JIM BOYD: I am a physical education teacher, former high school runner, former nationally competitive bodybuilder, and now a fitness enthusiast. I am always setting new goals for myself physically and mentally. I share those goals with my students and children. I encourage them to do the same, to challenge themselves. They know I am out there with them. I set the bar high and they never let me down. We go out to train in all weather rainy, cold, muddy, nasty days and they always come back the next day readt to go. They don't whine. My kids know what I expect and they do it. Sometimes I can't believe they don't whine. All of our training is preceeded by exercises, games, stretches, and drills to improve our overall fitness level not just our ability to run. As a Physical Education teacher I also really encourage playing as my students main exercise, that is thier homework for me every night.
KR: What's the percentage of male/female? Have you seen change in this ratio over the years?
Jim Boyd: Our club is pretty evenly split boys and girls. As we have grown our club has remianed at almost 50% girls and 50% boys it may be a bit higher or lower year to year but it is really close.
KR: What advice would you have for other P.E. teachers who want to start similar clubs?
JIM BOYD: The advice I have for others is pretty cliche. Just do it! If you really have a passion for a particular sport, activity, what ever, it is so easy to sell it to others when you believe in it. Fitness changed my life, who I am and what I am doing now. I wanted to share it with everyone so they could feel what I did. You always wonder if anyone will come when you start something new. Every year I come into school I wonder if any one will ask about joining the Flying Hornets and before I can get to my door somebody says when is Flying Hornets starting. Every year we have grown bigger and better. It is not only rewarding but suprising how supportive staff, administrators, family, and community members are when they see the positive affects it has on our children.
KR: What're your kids' favorite running games?
JIM BOYD: My kids favorite running games, I would say just running but I'm sure they would tell me different. They enjoy speed days when they are racing one another. They enjoy a running, tagging game called "gag-a-ball"and a good game of "cardio-kickball".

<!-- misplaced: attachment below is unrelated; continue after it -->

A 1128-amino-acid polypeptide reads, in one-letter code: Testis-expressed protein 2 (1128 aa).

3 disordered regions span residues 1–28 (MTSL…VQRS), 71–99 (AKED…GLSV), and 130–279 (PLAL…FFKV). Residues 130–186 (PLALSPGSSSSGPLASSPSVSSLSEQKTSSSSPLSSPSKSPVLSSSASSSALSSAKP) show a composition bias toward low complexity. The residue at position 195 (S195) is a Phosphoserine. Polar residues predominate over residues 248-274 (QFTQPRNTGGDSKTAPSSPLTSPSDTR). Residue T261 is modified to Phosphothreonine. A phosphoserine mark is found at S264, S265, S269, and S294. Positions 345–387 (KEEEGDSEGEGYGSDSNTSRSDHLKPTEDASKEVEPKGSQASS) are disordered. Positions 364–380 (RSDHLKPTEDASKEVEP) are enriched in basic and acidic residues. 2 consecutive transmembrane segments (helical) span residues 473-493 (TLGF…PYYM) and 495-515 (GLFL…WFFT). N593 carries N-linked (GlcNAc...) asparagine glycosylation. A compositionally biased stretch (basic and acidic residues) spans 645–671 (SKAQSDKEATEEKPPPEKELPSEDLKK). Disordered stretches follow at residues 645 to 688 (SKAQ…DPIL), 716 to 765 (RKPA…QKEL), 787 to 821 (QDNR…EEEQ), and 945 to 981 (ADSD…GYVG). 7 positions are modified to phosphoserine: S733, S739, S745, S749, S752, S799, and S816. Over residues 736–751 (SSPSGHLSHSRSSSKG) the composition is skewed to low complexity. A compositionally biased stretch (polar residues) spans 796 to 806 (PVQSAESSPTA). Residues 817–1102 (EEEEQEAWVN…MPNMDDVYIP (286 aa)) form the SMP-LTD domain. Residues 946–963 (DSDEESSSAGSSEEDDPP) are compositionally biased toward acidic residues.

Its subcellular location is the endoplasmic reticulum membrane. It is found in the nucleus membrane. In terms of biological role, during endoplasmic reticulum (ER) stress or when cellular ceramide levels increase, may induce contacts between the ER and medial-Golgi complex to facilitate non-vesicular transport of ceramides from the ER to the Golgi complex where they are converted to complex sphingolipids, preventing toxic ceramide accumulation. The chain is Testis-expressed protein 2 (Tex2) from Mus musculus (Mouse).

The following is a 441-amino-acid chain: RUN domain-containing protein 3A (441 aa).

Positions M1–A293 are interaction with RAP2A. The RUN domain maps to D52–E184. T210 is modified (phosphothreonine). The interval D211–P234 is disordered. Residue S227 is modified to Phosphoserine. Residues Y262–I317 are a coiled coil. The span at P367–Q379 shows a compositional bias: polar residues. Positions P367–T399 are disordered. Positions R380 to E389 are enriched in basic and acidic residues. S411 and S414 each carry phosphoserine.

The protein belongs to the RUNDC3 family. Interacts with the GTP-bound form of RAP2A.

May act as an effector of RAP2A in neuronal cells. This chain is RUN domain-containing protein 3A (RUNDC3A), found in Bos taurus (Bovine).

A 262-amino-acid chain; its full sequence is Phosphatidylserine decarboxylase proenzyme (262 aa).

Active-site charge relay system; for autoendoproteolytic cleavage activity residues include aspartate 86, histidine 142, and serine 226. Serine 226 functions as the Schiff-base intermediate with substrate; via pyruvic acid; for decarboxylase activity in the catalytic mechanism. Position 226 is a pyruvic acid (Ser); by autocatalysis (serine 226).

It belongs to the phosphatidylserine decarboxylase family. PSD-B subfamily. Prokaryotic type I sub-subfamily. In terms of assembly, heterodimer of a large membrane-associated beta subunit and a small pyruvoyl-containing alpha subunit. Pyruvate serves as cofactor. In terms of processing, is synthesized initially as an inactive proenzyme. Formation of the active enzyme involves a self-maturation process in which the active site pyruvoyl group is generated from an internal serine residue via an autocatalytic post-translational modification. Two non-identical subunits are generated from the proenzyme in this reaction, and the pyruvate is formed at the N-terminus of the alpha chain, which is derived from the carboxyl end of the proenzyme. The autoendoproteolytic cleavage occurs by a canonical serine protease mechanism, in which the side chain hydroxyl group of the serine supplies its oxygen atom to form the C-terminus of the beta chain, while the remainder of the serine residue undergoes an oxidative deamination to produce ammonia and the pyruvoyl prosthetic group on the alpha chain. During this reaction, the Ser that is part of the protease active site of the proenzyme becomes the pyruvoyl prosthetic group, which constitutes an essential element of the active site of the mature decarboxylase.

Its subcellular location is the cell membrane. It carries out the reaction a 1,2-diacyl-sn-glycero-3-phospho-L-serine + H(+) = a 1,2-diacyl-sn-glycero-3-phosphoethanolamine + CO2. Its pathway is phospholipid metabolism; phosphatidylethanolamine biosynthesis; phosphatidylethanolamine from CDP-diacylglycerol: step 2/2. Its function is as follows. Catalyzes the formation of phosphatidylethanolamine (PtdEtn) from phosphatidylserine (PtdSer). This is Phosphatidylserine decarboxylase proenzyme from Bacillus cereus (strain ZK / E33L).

We meet two days a week, Tues. and Thurs. Our before school program begins in the gymnasium and we train in our back lot. Saturdays we meet at Buhl Park it is kind of the center of our community we usually meet at 8:30 am. We try to avoid conflict with any other events going on over the weekends.
Gag a ball is an Israeli game meaning " to stike" You have several foam balls and everyone is on their own the idea is to avoid being struck with a ball. Students are not allowed to pick up the ball, the ball must be moved by pushing it across the floor. They can strike the ball with an open hand or fist to try to strike a player waist or below. If a player is struck they are out momentarily. If a student moving the ball hits themself with the ball they are out.Rounds last about 3 min. and everybody is back in.
Cardio kickball is also called "watchamacallit" A pitcher rolls the ball, the kicker kicks the ball. The kicker runs to each base where there is an activity they must complete before moving to the next base (jump rope, sit-up, push-up,etc..) The fielding team fields the ball and throws the ball to a first base person and there is a second first base person who performs the same activity as the kicker. After the fielding person doing the activity is done doing the number of repetitions given for each activity the ball is then thrown to the next base. The kicker must complete all the tasks before the fielding team does to score points. If the fielding team finishes first the kicker is out. Everyone gets one out before changing sides. You can use many types of exercises for this game.
See how they've grown! Year 2002